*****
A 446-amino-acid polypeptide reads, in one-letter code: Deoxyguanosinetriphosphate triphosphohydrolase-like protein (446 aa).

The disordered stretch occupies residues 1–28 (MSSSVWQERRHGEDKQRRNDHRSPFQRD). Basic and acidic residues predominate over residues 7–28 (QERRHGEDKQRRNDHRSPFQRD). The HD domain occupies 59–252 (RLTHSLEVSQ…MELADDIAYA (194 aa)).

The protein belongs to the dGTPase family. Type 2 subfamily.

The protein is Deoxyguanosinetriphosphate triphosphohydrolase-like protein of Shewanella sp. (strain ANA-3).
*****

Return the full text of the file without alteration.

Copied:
A 446-amino-acid polypeptide reads, in one-letter code: Deoxyguanosinetriphosphate triphosphohydrolase-like protein (446 aa).

The disordered stretch occupies residues 1–28 (MSSSVWQERRHGEDKQRRNDHRSPFQRD). Basic and acidic residues predominate over residues 7–28 (QERRHGEDKQRRNDHRSPFQRD). The HD domain occupies 59–252 (RLTHSLEVSQ…MELADDIAYA (194 aa)).

The protein belongs to the dGTPase family. Type 2 subfamily.

The protein is Deoxyguanosinetriphosphate triphosphohydrolase-like protein of Shewanella sp. (strain ANA-3).